Monday, January 4, 2016

Judicial thought control?

New Jersey. Father and mother share legal custody of 8yo son. Father has primary physical custody.

Mother objects because (1) she opposes her ex-husband’s desire to have his fiancee become more involved in parental decisions, and (2) her 8-year-old son was beginning to call her ex-husband’s fiancee “Mom.” 

Mother is upset that another lady is playing a prominent role in her son's life. I get it. Divorce is hard on people, especially when children are involved. Mother feels displaced. I know I'd be, especially because Father has primary physical custody, is newly engaged to be remarried, and the boy is calling the fiancee “Mom.”

But asking a judge to make this type of ruling seems a little too paranoid.

The judge found both parents, as well as the father’s fiancee, played a positive role in the boy’s life. It sure beats quite a few divorces I'm aware of [family, friends, and acquaintances], where it cannot be said that both parents are positive role models. And we apparently don't have a Cinderella stepmother here. This lady wants to be a positive part of this young boy's life. In fact, she appears to be doing a fine job, if the boy is starting to call her “Mom.”

The judge ruled (1) the father may consult with the fiancee for her opinion on matters, but the father and mother must make the final decisions. This sounds reasonable. It lets Mother know she is part of the final decision, but it also allows Father to hear input from his fiancee, who will shortly be stepmother with more responsibility for the child.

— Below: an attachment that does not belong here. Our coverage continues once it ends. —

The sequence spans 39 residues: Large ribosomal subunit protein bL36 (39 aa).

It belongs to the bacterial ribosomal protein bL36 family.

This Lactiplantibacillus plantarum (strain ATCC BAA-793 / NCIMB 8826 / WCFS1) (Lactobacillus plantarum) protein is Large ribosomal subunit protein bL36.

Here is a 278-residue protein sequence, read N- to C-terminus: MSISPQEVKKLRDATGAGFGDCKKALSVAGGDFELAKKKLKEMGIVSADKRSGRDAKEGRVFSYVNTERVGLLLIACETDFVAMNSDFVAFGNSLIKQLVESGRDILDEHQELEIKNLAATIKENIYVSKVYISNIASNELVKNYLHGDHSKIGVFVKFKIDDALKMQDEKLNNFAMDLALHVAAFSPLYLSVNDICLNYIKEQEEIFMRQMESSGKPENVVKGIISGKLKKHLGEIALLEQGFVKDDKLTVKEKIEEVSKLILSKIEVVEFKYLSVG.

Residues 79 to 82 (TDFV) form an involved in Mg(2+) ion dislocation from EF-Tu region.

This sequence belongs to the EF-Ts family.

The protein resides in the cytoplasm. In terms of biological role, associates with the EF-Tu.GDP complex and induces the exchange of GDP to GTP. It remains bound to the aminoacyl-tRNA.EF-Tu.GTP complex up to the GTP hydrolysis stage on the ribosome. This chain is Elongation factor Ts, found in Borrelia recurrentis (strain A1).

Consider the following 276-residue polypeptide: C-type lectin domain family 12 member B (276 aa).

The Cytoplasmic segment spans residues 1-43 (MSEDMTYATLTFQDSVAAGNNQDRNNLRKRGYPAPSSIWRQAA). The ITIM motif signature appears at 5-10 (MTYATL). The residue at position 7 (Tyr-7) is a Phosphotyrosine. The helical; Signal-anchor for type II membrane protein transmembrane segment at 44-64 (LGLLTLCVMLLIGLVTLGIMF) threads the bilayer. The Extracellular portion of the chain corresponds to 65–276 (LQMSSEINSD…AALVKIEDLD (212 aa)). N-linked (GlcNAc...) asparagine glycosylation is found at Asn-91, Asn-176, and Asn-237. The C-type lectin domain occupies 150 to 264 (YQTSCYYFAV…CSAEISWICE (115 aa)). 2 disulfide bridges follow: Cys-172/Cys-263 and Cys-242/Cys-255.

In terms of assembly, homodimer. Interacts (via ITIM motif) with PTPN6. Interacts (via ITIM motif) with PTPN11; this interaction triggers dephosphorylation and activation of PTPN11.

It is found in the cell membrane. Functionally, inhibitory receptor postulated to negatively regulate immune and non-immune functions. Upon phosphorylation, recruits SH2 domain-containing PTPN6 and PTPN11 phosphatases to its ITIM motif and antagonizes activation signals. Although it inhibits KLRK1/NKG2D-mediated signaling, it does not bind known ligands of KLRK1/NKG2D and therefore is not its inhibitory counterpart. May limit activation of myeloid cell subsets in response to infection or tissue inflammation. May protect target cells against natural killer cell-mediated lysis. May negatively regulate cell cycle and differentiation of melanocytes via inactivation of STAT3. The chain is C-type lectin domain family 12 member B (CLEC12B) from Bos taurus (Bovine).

He also ruled (2) the child gets to make the decision on what to call his father’s finance. This also sounds reasonable. So long as no one is forcing the boy to call either of these ladies “Mom,” let the boy, in consultation with both ladies, determine what to call them. 

“At this challenging point in his growth and development, he certainly does not need his parents, or a stepparent, or the court, hoisting further unnecessary burdens upon his fragile shoulders by micromanaging his words and thoughts, or commanding him how to address his stepparent in order to please his mother or father.”

A judge not wanting to micromanage words and thoughts. This is refreshing.



  1. The judge's ruling seems fair. I was curious about why the mother didn't receive primary physical custody. I could never be a lawyer, Dena. Admiring you!

    1. That's all of the story I know about. Yes, it does make a person curious. Being a lawyer has its moments, that's for sure. Thanks for stopping by!